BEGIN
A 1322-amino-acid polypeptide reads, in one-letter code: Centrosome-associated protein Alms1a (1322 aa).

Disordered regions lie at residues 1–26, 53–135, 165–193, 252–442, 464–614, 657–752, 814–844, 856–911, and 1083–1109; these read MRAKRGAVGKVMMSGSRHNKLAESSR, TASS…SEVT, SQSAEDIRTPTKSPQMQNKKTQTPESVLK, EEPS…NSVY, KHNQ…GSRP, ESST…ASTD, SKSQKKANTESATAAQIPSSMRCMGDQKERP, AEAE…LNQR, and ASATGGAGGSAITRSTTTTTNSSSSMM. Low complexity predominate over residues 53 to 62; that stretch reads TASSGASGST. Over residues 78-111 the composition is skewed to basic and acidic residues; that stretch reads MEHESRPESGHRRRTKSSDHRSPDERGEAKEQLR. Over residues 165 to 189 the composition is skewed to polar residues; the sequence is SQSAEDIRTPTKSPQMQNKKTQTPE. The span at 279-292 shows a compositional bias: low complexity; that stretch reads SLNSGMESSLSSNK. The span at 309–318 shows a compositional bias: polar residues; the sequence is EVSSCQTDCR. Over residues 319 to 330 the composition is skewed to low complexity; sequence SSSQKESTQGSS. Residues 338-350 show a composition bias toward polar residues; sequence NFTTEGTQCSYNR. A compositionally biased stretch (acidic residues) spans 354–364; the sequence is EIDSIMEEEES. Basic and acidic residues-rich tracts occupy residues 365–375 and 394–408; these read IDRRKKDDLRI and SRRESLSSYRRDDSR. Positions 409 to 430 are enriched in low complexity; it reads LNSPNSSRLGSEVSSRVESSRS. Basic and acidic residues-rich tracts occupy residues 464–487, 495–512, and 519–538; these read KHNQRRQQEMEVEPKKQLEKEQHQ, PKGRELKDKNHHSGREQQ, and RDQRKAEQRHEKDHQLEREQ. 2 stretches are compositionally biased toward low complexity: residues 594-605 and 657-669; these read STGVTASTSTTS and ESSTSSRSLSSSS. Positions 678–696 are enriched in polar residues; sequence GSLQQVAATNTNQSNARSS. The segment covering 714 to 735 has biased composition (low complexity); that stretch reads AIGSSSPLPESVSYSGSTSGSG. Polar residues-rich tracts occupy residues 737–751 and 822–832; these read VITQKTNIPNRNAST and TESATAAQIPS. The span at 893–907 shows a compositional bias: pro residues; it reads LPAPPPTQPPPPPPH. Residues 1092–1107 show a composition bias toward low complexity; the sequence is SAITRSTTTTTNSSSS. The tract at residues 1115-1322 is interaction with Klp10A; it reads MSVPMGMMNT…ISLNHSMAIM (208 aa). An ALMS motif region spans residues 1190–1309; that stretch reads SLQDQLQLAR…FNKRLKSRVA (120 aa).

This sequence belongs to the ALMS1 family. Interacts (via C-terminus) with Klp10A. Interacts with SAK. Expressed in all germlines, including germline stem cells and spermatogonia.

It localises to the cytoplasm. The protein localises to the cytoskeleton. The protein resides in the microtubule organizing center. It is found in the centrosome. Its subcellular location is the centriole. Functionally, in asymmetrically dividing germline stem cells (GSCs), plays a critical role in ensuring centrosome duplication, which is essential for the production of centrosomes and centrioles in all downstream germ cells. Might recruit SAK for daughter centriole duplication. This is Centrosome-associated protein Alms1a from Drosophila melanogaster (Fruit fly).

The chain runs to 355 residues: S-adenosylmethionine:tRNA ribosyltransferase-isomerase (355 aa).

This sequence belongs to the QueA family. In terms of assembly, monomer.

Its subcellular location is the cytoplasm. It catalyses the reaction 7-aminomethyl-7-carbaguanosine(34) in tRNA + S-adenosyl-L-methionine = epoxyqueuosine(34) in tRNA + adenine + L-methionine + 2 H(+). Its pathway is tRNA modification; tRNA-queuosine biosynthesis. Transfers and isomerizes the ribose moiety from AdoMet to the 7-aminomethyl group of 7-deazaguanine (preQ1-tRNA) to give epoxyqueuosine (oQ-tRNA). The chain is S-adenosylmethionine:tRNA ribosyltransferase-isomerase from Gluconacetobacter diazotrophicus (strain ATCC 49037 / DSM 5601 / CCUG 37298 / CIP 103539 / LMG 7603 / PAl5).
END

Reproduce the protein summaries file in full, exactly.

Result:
A 1322-amino-acid polypeptide reads, in one-letter code: Centrosome-associated protein Alms1a (1322 aa).

Disordered regions lie at residues 1–26, 53–135, 165–193, 252–442, 464–614, 657–752, 814–844, 856–911, and 1083–1109; these read MRAKRGAVGKVMMSGSRHNKLAESSR, TASS…SEVT, SQSAEDIRTPTKSPQMQNKKTQTPESVLK, EEPS…NSVY, KHNQ…GSRP, ESST…ASTD, SKSQKKANTESATAAQIPSSMRCMGDQKERP, AEAE…LNQR, and ASATGGAGGSAITRSTTTTTNSSSSMM. Low complexity predominate over residues 53 to 62; that stretch reads TASSGASGST. Over residues 78-111 the composition is skewed to basic and acidic residues; that stretch reads MEHESRPESGHRRRTKSSDHRSPDERGEAKEQLR. Over residues 165 to 189 the composition is skewed to polar residues; the sequence is SQSAEDIRTPTKSPQMQNKKTQTPE. The span at 279-292 shows a compositional bias: low complexity; that stretch reads SLNSGMESSLSSNK. The span at 309–318 shows a compositional bias: polar residues; the sequence is EVSSCQTDCR. Over residues 319 to 330 the composition is skewed to low complexity; sequence SSSQKESTQGSS. Residues 338-350 show a composition bias toward polar residues; sequence NFTTEGTQCSYNR. A compositionally biased stretch (acidic residues) spans 354–364; the sequence is EIDSIMEEEES. Basic and acidic residues-rich tracts occupy residues 365–375 and 394–408; these read IDRRKKDDLRI and SRRESLSSYRRDDSR. Positions 409 to 430 are enriched in low complexity; it reads LNSPNSSRLGSEVSSRVESSRS. Basic and acidic residues-rich tracts occupy residues 464–487, 495–512, and 519–538; these read KHNQRRQQEMEVEPKKQLEKEQHQ, PKGRELKDKNHHSGREQQ, and RDQRKAEQRHEKDHQLEREQ. 2 stretches are compositionally biased toward low complexity: residues 594-605 and 657-669; these read STGVTASTSTTS and ESSTSSRSLSSSS. Positions 678–696 are enriched in polar residues; sequence GSLQQVAATNTNQSNARSS. The segment covering 714 to 735 has biased composition (low complexity); that stretch reads AIGSSSPLPESVSYSGSTSGSG. Polar residues-rich tracts occupy residues 737–751 and 822–832; these read VITQKTNIPNRNAST and TESATAAQIPS. The span at 893–907 shows a compositional bias: pro residues; it reads LPAPPPTQPPPPPPH. Residues 1092–1107 show a composition bias toward low complexity; the sequence is SAITRSTTTTTNSSSS. The tract at residues 1115-1322 is interaction with Klp10A; it reads MSVPMGMMNT…ISLNHSMAIM (208 aa). An ALMS motif region spans residues 1190–1309; that stretch reads SLQDQLQLAR…FNKRLKSRVA (120 aa).

This sequence belongs to the ALMS1 family. Interacts (via C-terminus) with Klp10A. Interacts with SAK. Expressed in all germlines, including germline stem cells and spermatogonia.

It localises to the cytoplasm. The protein localises to the cytoskeleton. The protein resides in the microtubule organizing center. It is found in the centrosome. Its subcellular location is the centriole. Functionally, in asymmetrically dividing germline stem cells (GSCs), plays a critical role in ensuring centrosome duplication, which is essential for the production of centrosomes and centrioles in all downstream germ cells. Might recruit SAK for daughter centriole duplication. This is Centrosome-associated protein Alms1a from Drosophila melanogaster (Fruit fly).

The chain runs to 355 residues: S-adenosylmethionine:tRNA ribosyltransferase-isomerase (355 aa).

This sequence belongs to the QueA family. In terms of assembly, monomer.

Its subcellular location is the cytoplasm. It catalyses the reaction 7-aminomethyl-7-carbaguanosine(34) in tRNA + S-adenosyl-L-methionine = epoxyqueuosine(34) in tRNA + adenine + L-methionine + 2 H(+). Its pathway is tRNA modification; tRNA-queuosine biosynthesis. Transfers and isomerizes the ribose moiety from AdoMet to the 7-aminomethyl group of 7-deazaguanine (preQ1-tRNA) to give epoxyqueuosine (oQ-tRNA). The chain is S-adenosylmethionine:tRNA ribosyltransferase-isomerase from Gluconacetobacter diazotrophicus (strain ATCC 49037 / DSM 5601 / CCUG 37298 / CIP 103539 / LMG 7603 / PAl5).